AS: This architecture is not about going back to on-premise data centers. In the terminology of cloud computing, this is more like an edge computing architecture – augmenting cloud capabilities with compute situated closer to the customer. Edge computing isn’t in competition with the cloud, but a complement to it. Your favorite cloud provider almost certainly has a story around edge computing, because the advantages around resilience and latency are compelling for some use cases.


That being said, having to manage and deploy to on-premise machines and devices is more complicated than operating in a purely virtual environment. Perhaps we can talk later on about the engineering needed to pull it off.


CF: Could I think of running retail software on-site servers like installing apps on my mobile phone? A lot of the time, I happily rely on websites that are hosted in remote data centers, but for some things it’s better if the program is installed on the device in my hand.


AS: Correct, websites are fine if you don’t mind being interrupted if you lose mobile phone signal. But when you run an app locally, you get better performance and integration with the rest of your mobile experience. With an app, depending on what operations you want to do, some of them can still be performed even when you have an intermittent internet connection.


An example you may be familiar with is Google Docs. If you install the app on your mobile it lets you continue to work even when you are offline, and transparently syncs with the server when you have connectivity again.


In the same way, having servers in the store means having your business data and logic here, next to where you need them, without being dependent on something external to operate. Having smart devices communicate with a local server that orchestrates your business processes allows your stores to operate independently, while remaining aligned with the overall business implementation and its evolution dictated by the central services.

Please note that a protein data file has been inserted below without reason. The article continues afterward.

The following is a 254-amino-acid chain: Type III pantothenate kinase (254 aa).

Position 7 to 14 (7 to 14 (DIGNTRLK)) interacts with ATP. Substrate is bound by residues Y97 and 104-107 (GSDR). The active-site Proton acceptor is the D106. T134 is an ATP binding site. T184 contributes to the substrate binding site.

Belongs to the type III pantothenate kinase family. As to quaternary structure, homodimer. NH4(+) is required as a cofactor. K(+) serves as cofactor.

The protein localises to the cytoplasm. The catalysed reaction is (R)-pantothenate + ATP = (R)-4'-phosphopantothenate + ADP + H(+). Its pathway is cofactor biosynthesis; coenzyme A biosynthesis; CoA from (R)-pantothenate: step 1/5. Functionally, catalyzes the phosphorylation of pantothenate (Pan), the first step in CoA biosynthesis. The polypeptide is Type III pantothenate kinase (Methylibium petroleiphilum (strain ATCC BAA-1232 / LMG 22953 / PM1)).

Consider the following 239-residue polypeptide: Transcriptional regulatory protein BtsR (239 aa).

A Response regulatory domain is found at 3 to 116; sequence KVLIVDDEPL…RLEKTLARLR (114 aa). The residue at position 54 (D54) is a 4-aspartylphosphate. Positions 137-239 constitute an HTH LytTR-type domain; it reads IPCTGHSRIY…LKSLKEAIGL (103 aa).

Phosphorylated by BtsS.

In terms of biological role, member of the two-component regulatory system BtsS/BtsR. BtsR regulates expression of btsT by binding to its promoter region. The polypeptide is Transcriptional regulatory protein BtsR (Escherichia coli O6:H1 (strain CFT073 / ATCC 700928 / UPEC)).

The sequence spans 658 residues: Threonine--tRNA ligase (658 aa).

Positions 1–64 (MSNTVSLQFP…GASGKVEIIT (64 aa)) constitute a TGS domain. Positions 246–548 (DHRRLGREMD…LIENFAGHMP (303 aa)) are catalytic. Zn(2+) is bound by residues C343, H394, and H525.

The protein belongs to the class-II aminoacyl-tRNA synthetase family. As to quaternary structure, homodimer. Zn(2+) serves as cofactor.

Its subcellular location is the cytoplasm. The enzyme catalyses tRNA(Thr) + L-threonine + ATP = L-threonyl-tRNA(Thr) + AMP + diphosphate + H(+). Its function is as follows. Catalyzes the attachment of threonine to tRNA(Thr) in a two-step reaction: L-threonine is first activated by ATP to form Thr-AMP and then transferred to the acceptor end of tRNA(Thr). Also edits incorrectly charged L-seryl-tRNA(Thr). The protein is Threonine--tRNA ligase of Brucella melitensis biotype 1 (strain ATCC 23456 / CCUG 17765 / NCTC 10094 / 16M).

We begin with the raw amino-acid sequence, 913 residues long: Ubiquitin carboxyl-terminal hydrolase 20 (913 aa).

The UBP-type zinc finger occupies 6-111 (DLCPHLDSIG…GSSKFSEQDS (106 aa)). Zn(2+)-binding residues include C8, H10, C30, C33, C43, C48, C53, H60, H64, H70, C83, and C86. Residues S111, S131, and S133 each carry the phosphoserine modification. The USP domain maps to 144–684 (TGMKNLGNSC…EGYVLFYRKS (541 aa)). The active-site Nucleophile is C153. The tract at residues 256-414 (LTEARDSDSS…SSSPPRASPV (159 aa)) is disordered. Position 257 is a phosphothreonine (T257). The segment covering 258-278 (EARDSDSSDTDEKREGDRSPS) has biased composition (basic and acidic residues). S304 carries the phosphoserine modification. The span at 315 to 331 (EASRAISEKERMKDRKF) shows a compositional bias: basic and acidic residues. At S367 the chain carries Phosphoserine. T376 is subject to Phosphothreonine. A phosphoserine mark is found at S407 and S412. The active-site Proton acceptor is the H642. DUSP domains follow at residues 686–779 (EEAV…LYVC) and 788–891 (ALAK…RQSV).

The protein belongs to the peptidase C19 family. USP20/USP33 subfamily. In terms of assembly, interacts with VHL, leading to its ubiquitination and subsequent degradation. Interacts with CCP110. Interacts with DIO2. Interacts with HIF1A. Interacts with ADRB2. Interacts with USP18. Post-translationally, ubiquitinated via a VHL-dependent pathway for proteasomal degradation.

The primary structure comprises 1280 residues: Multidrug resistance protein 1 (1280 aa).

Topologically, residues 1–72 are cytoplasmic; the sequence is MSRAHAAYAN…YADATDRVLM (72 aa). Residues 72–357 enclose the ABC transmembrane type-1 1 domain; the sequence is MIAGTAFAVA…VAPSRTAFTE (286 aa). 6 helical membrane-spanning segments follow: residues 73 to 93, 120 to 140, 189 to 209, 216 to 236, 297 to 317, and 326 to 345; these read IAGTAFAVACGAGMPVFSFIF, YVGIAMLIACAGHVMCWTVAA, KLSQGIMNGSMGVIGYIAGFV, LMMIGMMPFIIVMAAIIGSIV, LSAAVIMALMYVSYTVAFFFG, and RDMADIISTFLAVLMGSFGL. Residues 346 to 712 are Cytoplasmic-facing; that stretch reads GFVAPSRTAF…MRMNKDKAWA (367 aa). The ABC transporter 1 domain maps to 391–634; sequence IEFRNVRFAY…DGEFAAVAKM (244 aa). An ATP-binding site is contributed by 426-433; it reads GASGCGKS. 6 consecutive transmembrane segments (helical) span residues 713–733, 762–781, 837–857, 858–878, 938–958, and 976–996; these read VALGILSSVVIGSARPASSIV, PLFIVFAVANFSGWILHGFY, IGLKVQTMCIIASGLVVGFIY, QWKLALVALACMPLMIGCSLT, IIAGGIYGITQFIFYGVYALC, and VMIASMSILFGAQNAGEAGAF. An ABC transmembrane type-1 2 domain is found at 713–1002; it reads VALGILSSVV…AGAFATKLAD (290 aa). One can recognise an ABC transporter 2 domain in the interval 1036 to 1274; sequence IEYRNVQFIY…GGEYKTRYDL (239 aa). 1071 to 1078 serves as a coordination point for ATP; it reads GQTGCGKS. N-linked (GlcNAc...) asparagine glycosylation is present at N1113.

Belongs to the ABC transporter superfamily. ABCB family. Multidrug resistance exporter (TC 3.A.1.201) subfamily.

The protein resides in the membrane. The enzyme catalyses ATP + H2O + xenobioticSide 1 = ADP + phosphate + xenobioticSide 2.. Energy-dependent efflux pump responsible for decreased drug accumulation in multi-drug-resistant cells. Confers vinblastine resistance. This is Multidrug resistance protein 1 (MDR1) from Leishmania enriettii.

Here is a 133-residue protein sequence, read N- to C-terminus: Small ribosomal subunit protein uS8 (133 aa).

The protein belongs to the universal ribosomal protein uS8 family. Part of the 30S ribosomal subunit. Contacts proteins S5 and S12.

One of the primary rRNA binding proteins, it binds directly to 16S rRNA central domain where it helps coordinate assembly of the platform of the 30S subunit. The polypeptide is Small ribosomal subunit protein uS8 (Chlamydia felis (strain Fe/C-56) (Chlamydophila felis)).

CF: Can you give me an idea of the scale of the architectures you’ve worked on? How many stores, how many services etc?


AS: In one of our projects we worked with a client supporting 40,000 devices in more than 2000 stores. Each device would be configured to receive daily business data updates and to send near real-time telemetry and analytical data to the central servers. At this scale, device failures and network interruptions happen all the time, so your system better be prepared to deal with them.


Related use cases from other industries


CF: Do you see on-site servers being used in other industries or contexts?


AS: On-site servers are a concept applicable in several other industries. This architecture brings advantages wherever there is the need for data and operations being available for highly-critical business processes or in businesses where good network connectivity is an inherent issue or cost.


One example that we have discussed with clients is hospitals. A modern medical center is a sophisticated information technology hub. It runs various software that manage sensitive clinical as well as operational data. Applications running on local servers offer a way to support these applications and also to gracefully upgrade them. Tolerance of network failure is essential as the hospital cannot stop treating patients in the case of an outage.


Another is cruise ships. The digital expectations of passengers are rising. Entertainment, schedules, menus, communications and even digital room keys are becoming an essential part of a luxury experience. On-board servers give a way to support these experiences without relying on connectivity that is often unavailable at sea.


Thank you Alessandro for relating your first-hand experience developing software for in-store servers and explaining why retail businesses are motivated to adopt this architecture.


In the next part of this series, I talk with Alessandro about the engineering challenges that come with developing such a system. Deployment, testing and observability require some different approaches relative to systems hosted in data centers.


Disclaimer: The statements and opinions expressed in this article are those of the author(s) and do not necessarily reflect the positions of Thoughtworks.